In our territory garrofons (butter beans) are highly appreciated in the kitchen because it is a basic ingredient in our national dish par excellence –our dearest paella. However, it is barely grown in our fields, and it has been years since we started importing similar beans at low prices. Now only a few dozen professionals, at the most, grow garrofons in Valencia. This reality is making concerns grow among a group of cooks and other people who are trying to protect it with a designation of origin, while reminding us that it is also a basic ingredient in dishes like soupy rice with chicken and rabbit, among others.
Foreign butter beans are completely white and sandier; our traditional varieties are tastier and have some spots, like the cella negra garrofó, which are white or palish with a purple or black spot, in one of its ends. If the spot is in the middle we have a garrofó ull de perdiu. We also have local varieties which are reddish.
Garrofons are very special, large, flat and crescent-shaped which are like no other kind of bean. Once you see it, it is unforgettable. Its most widely used name is garrofo, but is also known as bajocó, Fesol de pelaïlla, or Fesol de Lima, alluding to its Peruvian origin.
«Garrofons are very special, large, flat and crescent-shaped which are like no other kind of bean»
In addition, Valencian garrofó farming is spectacular. They build a calculated and complicated structure of reeds and threads covering the entire field. The reeds are the protagonists. They have to be new and cut into waning half. The healthiest and most resistant ones are prioritised, as they have to support a long cycle and a very important plant weight. But they still have to be prepared for something worse, because a couple of dangerous summer thunderstorms might easily come along, with lots of water and strong winds. The rods have to be very deeply stuck and very close together, forming a light and weather-resistant structure.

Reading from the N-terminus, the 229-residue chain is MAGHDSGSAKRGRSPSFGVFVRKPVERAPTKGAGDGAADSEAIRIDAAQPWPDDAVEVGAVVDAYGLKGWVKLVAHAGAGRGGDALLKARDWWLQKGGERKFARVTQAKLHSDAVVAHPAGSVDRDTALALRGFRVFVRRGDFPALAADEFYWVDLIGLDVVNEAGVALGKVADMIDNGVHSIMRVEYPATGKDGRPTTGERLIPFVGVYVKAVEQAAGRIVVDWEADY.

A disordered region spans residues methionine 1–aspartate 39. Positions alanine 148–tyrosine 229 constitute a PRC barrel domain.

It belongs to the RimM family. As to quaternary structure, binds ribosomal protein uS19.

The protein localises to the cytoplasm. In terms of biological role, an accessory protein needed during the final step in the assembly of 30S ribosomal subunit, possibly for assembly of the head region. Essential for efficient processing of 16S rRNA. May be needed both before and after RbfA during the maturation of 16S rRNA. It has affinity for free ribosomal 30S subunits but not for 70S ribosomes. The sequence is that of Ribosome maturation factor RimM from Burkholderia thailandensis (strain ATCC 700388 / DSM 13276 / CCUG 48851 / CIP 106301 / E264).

Before sticking reeds we must prepare the soil with a little manure, let it loose, easy to water and clean from dead leaves. Thus, when bushes grow we won’t have any more weeds because darkness will impede their growth. This plant is very rustic and prefers dry climates and deep well-drained lands. Garrofons demand a lot of light, and usually grow well where other legumes do not.
Its cultivation is limited to the Mediterranean coastal regions due to their climate and tradition. In many orange groves some garrofó bushes were planted near the irrigation pond, which provided shade while the youths enjoyed a bath in the pond. Pelaïlla beans, which went straight to the paella pan, were continually harvested there. And the fact is we can collect them either tender or dry. Tender ones are cooked quite quickly and are very tasty, while dry beans are kept aside to use when we have run out of tender ones and they must be soaked for 24 hours before cooking. We need to bring them to the boil in order to remove the toxic glycoside they contain.
It is a long cycle crop and it is under ground for many weeks. Beans are sown in due time according to location, when the risk of frost has passed, usually in March or April. We start harvesting tender garrofons in June or July, but the dry harvest is done along September and October, sometimes even November.
The garrofo bush is lush, with powerful and deep roots. It has needles where flowers bloom, which are white or pale green. Later on pods grow until they reach five to ten centimetres and are very flat, and contain three or four big-sized beans.
I suggest finding a shady spot in our gardens where we could constantly find provision for our paellas that would provide many dry pods in the winter. Thus, we will preserve and enjoy the most characteristic and unique element of our traditional dish -our varieties of Valencian garrofó.